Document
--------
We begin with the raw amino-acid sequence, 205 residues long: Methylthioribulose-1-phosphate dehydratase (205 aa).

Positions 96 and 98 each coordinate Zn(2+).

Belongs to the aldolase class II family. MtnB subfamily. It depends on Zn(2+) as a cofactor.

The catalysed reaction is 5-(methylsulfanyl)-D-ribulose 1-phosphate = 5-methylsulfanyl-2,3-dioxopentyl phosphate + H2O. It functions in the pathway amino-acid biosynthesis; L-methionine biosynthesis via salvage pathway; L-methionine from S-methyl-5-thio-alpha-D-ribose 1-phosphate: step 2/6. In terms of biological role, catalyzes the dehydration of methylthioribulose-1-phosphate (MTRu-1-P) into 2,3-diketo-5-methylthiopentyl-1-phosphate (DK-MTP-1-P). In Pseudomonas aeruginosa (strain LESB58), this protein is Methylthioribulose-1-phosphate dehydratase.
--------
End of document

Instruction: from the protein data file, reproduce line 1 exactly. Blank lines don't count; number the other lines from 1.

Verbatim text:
We begin with the raw amino-acid sequence, 205 residues long: Methylthioribulose-1-phosphate dehydratase (205 aa).